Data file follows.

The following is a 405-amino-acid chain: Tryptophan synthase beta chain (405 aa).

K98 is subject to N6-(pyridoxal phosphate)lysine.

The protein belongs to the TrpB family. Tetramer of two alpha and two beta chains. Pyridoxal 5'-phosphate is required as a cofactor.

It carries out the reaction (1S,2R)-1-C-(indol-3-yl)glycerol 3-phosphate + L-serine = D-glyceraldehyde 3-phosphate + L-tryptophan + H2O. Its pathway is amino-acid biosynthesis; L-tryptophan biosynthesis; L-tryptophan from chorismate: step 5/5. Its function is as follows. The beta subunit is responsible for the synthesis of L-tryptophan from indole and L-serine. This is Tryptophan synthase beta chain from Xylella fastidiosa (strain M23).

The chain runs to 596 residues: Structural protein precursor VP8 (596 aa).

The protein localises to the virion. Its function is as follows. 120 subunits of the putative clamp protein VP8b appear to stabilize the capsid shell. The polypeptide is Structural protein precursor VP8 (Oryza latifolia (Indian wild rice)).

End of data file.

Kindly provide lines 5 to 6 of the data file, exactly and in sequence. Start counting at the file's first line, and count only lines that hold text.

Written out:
The chain runs to 596 residues: Structural protein precursor VP8 (596 aa).

The protein localises to the virion. Its function is as follows. 120 subunits of the putative clamp protein VP8b appear to stabilize the capsid shell. The polypeptide is Structural protein precursor VP8 (Oryza latifolia (Indian wild rice)).